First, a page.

Chino Amobi recently tweeted that “the best compliment” he got about Paradiso was that it was “unlistenable.” Paradiso is the latest full-length from the Richmond-based producer and co-founder of NON Worldwide, a record label and resistance movement centering the artistry of musicians from within the African diaspora. The album’s sprawling 20 tracks brim with industrial beats, MIDI horns, and the raw power of his own voice—as well as the sounds and voices of his many collaborators, including Dutch E. Germ, Elysia Crampton, and Moro.
Ahead of Amobi’s live set on July 20 at St. Vitus, AdHoc spoke with the musician and organizer about the liberatory politics of Paradiso, and how difficult music can amplify marginalized voices.
Your new record is incredibly rich—there’s so much going on in every song. Could you talk about the process of composing these tracks?
I just wanted it to be something different, to have a moment where I liberated myself sonically from a lot of the stuff that I hear—[stuff] that people classify as “electronic.” These tracks are in conversation with so many artists, so many people that inspire me. I really wanted to go all over the place—to do things that were not only challenging for myself, but also challenging for the listener. I wanted to construct a narrative that felt cinematic.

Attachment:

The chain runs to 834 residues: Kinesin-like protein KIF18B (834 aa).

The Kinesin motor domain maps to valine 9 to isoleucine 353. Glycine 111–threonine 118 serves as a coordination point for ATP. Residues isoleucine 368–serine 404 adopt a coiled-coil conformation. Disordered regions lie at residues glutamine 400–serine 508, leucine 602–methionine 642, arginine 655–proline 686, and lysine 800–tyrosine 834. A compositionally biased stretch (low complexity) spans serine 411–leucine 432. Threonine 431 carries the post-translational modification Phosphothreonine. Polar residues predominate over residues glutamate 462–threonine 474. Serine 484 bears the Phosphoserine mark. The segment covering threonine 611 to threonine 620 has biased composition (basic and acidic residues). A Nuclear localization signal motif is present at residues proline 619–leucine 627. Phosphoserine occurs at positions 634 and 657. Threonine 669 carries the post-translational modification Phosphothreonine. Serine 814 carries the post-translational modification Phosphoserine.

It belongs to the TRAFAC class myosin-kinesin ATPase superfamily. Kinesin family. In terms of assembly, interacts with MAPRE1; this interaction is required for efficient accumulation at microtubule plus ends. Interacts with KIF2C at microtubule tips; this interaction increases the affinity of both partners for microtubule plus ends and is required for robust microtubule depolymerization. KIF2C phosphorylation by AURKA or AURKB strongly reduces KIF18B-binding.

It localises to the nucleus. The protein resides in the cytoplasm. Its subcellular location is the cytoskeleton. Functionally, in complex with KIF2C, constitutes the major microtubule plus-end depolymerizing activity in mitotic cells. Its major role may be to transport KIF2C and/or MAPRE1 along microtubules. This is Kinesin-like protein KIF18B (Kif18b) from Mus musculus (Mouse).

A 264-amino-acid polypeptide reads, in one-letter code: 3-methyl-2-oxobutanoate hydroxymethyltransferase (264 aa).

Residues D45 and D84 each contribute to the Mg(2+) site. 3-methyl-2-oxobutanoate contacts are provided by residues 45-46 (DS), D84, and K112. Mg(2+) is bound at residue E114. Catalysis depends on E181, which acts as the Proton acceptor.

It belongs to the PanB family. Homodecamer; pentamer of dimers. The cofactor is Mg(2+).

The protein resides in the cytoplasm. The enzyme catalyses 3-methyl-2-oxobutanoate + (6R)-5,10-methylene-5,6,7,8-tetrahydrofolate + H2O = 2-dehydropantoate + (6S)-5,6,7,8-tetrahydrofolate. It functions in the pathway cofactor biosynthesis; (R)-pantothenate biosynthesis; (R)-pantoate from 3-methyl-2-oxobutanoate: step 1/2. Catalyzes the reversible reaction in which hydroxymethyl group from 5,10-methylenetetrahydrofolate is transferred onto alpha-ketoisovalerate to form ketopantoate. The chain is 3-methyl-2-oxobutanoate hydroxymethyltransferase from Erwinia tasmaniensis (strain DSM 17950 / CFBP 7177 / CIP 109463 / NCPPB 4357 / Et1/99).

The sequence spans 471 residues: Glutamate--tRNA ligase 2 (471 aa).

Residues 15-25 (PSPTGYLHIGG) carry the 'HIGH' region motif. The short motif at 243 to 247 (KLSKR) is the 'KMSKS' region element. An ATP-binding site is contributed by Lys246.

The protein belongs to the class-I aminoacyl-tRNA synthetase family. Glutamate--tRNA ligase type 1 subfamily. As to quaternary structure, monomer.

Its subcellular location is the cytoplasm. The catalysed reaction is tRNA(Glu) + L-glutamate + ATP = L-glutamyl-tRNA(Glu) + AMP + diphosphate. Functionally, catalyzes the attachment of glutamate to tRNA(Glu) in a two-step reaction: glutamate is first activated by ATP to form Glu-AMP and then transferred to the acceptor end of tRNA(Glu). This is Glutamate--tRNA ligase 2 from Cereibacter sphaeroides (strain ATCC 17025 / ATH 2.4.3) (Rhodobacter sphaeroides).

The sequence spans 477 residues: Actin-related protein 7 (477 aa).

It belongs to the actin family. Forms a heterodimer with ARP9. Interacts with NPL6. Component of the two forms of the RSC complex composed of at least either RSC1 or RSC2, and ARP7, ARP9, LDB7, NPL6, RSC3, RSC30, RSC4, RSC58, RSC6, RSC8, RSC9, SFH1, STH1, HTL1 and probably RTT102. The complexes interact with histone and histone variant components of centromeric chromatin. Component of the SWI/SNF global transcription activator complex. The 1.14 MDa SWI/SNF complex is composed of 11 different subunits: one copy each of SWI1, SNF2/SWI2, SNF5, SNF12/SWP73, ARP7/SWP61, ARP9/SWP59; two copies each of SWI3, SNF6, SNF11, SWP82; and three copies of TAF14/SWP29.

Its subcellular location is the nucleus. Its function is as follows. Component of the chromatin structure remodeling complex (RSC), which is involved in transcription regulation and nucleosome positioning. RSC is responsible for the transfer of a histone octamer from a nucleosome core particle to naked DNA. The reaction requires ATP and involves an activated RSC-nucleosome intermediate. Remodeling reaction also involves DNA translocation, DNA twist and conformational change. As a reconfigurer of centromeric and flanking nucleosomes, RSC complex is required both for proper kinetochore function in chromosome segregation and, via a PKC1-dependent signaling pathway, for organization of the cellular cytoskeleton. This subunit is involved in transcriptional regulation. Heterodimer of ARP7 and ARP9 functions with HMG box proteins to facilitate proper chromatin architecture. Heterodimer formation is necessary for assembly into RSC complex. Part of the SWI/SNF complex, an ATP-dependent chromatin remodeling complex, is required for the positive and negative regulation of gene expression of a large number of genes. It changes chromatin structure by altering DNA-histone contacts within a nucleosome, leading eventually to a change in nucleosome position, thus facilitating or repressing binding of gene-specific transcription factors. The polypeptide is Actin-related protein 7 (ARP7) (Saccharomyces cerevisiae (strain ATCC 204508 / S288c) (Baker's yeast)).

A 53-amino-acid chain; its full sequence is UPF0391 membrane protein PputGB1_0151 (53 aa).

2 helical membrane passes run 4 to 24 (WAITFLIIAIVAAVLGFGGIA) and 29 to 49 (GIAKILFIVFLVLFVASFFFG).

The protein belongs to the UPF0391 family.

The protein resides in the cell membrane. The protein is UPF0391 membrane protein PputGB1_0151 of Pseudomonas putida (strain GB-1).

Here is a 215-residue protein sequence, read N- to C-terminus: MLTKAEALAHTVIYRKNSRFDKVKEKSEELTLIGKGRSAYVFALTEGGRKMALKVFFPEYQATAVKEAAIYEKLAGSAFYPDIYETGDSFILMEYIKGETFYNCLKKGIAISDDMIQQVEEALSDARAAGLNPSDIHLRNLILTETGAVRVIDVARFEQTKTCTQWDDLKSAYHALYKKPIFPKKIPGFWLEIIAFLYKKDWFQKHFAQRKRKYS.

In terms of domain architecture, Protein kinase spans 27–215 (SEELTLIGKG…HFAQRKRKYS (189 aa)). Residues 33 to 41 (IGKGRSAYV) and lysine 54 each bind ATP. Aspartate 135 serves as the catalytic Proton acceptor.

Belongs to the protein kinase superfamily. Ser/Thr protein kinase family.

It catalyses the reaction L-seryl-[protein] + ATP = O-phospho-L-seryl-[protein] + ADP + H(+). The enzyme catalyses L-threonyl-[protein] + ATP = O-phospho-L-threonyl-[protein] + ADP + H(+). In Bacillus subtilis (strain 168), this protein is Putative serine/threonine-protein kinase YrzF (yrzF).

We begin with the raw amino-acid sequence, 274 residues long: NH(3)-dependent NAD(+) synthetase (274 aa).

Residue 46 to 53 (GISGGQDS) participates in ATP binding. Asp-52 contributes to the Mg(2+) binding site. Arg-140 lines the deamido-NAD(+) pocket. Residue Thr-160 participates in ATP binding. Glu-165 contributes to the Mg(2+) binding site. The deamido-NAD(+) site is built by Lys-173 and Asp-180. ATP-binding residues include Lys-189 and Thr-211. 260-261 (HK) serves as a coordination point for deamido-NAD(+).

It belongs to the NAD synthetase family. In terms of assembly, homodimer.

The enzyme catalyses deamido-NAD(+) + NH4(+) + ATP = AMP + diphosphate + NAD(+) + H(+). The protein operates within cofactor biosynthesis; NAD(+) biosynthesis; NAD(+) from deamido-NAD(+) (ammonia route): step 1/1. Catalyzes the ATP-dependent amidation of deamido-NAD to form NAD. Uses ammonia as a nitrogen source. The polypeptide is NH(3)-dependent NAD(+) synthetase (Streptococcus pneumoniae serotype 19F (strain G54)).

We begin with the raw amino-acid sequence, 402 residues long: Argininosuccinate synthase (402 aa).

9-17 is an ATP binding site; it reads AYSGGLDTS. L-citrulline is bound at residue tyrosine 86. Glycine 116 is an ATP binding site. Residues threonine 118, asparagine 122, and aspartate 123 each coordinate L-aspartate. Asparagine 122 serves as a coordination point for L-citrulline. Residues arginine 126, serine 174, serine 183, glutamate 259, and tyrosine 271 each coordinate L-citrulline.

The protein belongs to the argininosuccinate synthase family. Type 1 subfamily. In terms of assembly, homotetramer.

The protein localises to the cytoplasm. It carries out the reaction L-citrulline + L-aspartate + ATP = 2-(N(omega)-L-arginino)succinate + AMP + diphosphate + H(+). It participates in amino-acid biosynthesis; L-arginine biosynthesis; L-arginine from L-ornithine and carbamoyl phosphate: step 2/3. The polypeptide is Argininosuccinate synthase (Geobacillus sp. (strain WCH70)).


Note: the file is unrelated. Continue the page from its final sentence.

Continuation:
That’s kind of the way my mind works, too—I’m inspired by so many different themes within the span of a day or an hour, and I really wanted to respect that thought process. If you look into my work, I don’t really have a style—I do, but I don’t.
The siren, the sound of shattering glass, these sounds provide contemporary club music with an ominous sense of drama. They are anchors placed in an otherwise abstract form, both indices of reality and fabrications. Yet, as Chino Amobi (formerly Diamond Black Hearted Boy) deploys them, they stage a different tangible/intangible dichotomy. The Virginia-based artist’s remix of Michael Jackson’s 1996 single “They Don’t Care About Us” locates the song in a whirlwind of street-level chaos. The original was a protest song and a personal explosion, written in the context of a humiliating strip search and the 1992 LA riots. Amobi’s remix conjures the embodied experience of protest and the mobile network of solidarity activated by looking outward. Amobi’s position as one third of Non Records, a collective of African artists, both from the continent and the diaspora, is significant. In this light, the song resonates with both the massacre in Charleston and the deportations of black Dominicans in the DR.
You can stream "They Don't Really Care About Us (Remix)" via Non Records' SoundCloud.